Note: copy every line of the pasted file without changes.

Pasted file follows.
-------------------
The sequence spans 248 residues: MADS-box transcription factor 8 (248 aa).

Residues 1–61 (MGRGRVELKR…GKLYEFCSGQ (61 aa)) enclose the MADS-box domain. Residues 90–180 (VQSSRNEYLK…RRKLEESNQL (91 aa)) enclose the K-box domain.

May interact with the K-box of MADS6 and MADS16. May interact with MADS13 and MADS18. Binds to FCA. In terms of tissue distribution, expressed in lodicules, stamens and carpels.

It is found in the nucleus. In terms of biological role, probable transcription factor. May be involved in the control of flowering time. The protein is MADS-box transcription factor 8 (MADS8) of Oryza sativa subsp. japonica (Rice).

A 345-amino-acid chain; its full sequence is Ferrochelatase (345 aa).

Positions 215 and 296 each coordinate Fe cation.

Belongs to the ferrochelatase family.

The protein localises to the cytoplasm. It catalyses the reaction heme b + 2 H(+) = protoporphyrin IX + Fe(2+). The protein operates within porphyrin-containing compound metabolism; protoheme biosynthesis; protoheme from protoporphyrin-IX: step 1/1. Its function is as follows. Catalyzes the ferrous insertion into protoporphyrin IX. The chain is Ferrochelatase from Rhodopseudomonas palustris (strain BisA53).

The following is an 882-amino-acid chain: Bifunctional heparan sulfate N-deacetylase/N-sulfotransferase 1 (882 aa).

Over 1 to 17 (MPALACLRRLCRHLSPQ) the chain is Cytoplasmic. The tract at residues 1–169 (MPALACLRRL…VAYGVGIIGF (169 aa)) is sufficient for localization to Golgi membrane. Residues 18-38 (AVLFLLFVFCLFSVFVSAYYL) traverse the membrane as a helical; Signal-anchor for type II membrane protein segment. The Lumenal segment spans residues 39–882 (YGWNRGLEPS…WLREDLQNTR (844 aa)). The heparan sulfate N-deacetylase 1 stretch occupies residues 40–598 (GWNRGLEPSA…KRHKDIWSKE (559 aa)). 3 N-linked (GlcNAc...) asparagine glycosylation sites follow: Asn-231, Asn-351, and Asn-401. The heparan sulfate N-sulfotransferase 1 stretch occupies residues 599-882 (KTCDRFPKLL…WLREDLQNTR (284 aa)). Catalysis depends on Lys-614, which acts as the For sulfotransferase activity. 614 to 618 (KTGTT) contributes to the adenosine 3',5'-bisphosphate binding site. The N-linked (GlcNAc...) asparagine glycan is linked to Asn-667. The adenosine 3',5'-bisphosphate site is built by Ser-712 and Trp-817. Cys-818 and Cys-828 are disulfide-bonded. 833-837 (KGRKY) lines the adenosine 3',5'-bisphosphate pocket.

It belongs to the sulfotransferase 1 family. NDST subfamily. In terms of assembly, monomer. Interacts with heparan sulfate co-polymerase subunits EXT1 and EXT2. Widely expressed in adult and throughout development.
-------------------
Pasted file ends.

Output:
The sequence spans 248 residues: MADS-box transcription factor 8 (248 aa).

Residues 1–61 (MGRGRVELKR…GKLYEFCSGQ (61 aa)) enclose the MADS-box domain. Residues 90–180 (VQSSRNEYLK…RRKLEESNQL (91 aa)) enclose the K-box domain.

May interact with the K-box of MADS6 and MADS16. May interact with MADS13 and MADS18. Binds to FCA. In terms of tissue distribution, expressed in lodicules, stamens and carpels.

It is found in the nucleus. In terms of biological role, probable transcription factor. May be involved in the control of flowering time. The protein is MADS-box transcription factor 8 (MADS8) of Oryza sativa subsp. japonica (Rice).

A 345-amino-acid chain; its full sequence is Ferrochelatase (345 aa).

Positions 215 and 296 each coordinate Fe cation.

Belongs to the ferrochelatase family.

The protein localises to the cytoplasm. It catalyses the reaction heme b + 2 H(+) = protoporphyrin IX + Fe(2+). The protein operates within porphyrin-containing compound metabolism; protoheme biosynthesis; protoheme from protoporphyrin-IX: step 1/1. Its function is as follows. Catalyzes the ferrous insertion into protoporphyrin IX. The chain is Ferrochelatase from Rhodopseudomonas palustris (strain BisA53).

The following is an 882-amino-acid chain: Bifunctional heparan sulfate N-deacetylase/N-sulfotransferase 1 (882 aa).

Over 1 to 17 (MPALACLRRLCRHLSPQ) the chain is Cytoplasmic. The tract at residues 1–169 (MPALACLRRL…VAYGVGIIGF (169 aa)) is sufficient for localization to Golgi membrane. Residues 18-38 (AVLFLLFVFCLFSVFVSAYYL) traverse the membrane as a helical; Signal-anchor for type II membrane protein segment. The Lumenal segment spans residues 39–882 (YGWNRGLEPS…WLREDLQNTR (844 aa)). The heparan sulfate N-deacetylase 1 stretch occupies residues 40–598 (GWNRGLEPSA…KRHKDIWSKE (559 aa)). 3 N-linked (GlcNAc...) asparagine glycosylation sites follow: Asn-231, Asn-351, and Asn-401. The heparan sulfate N-sulfotransferase 1 stretch occupies residues 599-882 (KTCDRFPKLL…WLREDLQNTR (284 aa)). Catalysis depends on Lys-614, which acts as the For sulfotransferase activity. 614 to 618 (KTGTT) contributes to the adenosine 3',5'-bisphosphate binding site. The N-linked (GlcNAc...) asparagine glycan is linked to Asn-667. The adenosine 3',5'-bisphosphate site is built by Ser-712 and Trp-817. Cys-818 and Cys-828 are disulfide-bonded. 833-837 (KGRKY) lines the adenosine 3',5'-bisphosphate pocket.

It belongs to the sulfotransferase 1 family. NDST subfamily. In terms of assembly, monomer. Interacts with heparan sulfate co-polymerase subunits EXT1 and EXT2. Widely expressed in adult and throughout development.